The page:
Published on June 11th, 2009 | by TLV News0
“What the Faulkner Presents: Adventures with Pinecone” by Charles Hale (From TLV #82)
I saw the bike before I saw the kid. It was lying in the middle of the bike path like it had just been thrown down. I thought about trying to bunny hop over it, but then I saw a scrawny kid standing off in the grass with his arms crossed in front of him and a scowl on his face. I slowed down as I reached the kid and continued to survey the scene. I wasn’t sure if he was trying to block the entire bike path but he was doing it.
“What’s going on?” I asked as I came to a stop with my foot down and pulling the water bottle out of the rack.
“Goddamn flat tire,” the kid said and I tried not to laugh. He looked like he was ten, maybe eleven years old and said it like he was trying to sound like a grandfather, but then I reminded myself that in situations like this I should try to be the adult.
“Does your father hear you talk like that?” I asked. The kid hadn’t moved since I pulled up and thus the bike was still in my way.
“My daddy don’t come home until after dark and when he’s home he don’t care what I do as long as I stay away from him,” the kid said. “Now this stupid bike don’t work and I don’t want to push it all the way home.”
I guess it was the beautiful weather or the bike riding that made me ask the kid if he wanted me to patch the tube over at my buddy’s house, but I didn’t know at the time that I was essentially adopting a little brother for the summer. Especially one that when I offered to fix his flat he said, “you’re probably trying to get me over there so you can touch my no-no parts.”
“You’re too funny, kid,” I said hoping that by taking it as a joke it would mean that he meant it as a joke. “What’s your name?” I asked as he walked over to his bike and picked it up. I got off mine took a sip of water from my bottle.
“Pinecone,” he said and started pushing his bike. The back tire made a flapping sound and I couldn’t figure out if he was kidding about his name but I was glad he had let all that child molester stuff go. As we walked toward my buddy’s house on MLK I learned that Pinecone was nine and had just finished the third grade. He was a pretty funny kid who paid attention to stuff around him. He made a joke about car’s paint job and pointed out a dog owner trying to not watch his dog taking a poop on the grass in front of the middle school. I wanted to tell Pinecone how I was also fascinated with watching a pooping puppy but I didn’t think the kid would believe me and I wanted him to keep talking about himself.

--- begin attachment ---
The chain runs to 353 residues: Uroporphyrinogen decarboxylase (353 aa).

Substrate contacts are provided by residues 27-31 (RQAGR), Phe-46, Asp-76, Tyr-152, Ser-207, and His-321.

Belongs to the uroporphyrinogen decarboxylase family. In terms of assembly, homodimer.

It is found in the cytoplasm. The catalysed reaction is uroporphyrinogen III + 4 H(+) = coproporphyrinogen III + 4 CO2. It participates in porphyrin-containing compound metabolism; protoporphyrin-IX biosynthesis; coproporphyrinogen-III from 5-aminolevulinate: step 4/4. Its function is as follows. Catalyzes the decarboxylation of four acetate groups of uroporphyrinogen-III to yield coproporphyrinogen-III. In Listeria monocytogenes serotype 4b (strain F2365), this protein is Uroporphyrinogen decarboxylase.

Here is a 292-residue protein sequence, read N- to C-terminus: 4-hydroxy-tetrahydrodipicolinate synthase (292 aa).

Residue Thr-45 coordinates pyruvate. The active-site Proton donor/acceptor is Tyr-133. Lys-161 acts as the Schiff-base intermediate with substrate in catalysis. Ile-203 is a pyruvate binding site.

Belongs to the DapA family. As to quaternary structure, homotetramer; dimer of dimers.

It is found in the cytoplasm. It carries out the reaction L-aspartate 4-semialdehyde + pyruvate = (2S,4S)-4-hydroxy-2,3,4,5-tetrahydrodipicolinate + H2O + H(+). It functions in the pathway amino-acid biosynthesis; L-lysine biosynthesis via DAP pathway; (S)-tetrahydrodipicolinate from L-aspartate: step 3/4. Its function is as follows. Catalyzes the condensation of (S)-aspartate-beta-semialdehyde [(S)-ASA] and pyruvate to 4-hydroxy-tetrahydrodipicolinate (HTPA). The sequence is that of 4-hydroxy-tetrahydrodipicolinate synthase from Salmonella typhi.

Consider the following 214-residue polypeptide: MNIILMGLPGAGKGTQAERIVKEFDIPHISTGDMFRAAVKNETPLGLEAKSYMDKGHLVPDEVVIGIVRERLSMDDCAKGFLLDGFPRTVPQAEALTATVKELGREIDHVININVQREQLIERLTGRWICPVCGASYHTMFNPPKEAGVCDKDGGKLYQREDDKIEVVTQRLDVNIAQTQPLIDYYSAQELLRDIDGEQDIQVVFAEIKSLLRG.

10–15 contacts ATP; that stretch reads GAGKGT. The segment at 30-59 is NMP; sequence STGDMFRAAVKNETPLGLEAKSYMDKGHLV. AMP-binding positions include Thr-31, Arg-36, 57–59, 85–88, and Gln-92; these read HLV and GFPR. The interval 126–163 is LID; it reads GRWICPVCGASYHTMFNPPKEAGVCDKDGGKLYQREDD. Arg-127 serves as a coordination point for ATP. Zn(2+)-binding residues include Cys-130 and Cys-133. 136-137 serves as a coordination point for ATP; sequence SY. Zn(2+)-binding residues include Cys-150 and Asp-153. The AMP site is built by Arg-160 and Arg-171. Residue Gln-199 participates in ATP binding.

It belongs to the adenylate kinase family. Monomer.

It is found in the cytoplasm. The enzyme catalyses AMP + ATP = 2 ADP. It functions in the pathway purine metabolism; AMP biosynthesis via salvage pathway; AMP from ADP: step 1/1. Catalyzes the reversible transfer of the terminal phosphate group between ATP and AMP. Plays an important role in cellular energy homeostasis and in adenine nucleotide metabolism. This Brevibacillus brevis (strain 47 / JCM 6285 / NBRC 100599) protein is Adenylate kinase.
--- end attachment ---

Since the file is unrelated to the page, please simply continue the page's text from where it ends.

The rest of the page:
“The McRib is back,” he said and I looked up from what I was doing. “The McRib is back,” he said again probably because I had a dumbfounded look on my face. “You know, the barbequed nectar of the gods.” I stopped working on his bike just to look at this kid. I didn’t know if I’d ever see him again after today but I couldn’t wait to get to the bar to tell people about him. “My sister said she’d take me to get one when she gets home from college. I pushed the front wheel of Pinecone’s bike while he talked. The tick tick tick of the wheel going round sounded like the only thing that made any sense that afternoon but Pinecone talked with such authority for a ten year-old that it was hard not to believe him. “I buy you a two dollar sandwich if you give me a ride up there.”
“Sorry dude,” I said. “I’ve got stuff to do and I don’t think your mom would like me taking you through the drivethru.” I finished plugging up Pinecone’s bike tire and reattached it to his bike. Then Pinecone rode off down the street. I’d never met a little kid like him. Summer was all around, traffic moved slower and people were generally in a better mood.
Later that evening I drove to the Square and parked in front of the bar. I didn’t know who would be inside, but I was sure I would know a few of them and I had a story to tell. I wondered if I would see Pinecone later in the summer hanging outside of the candy store or throwing rocks at a church window but I was keeping my fingers crossed.
This article was originally printed in The Local Voice #82 (published June 11, 2009).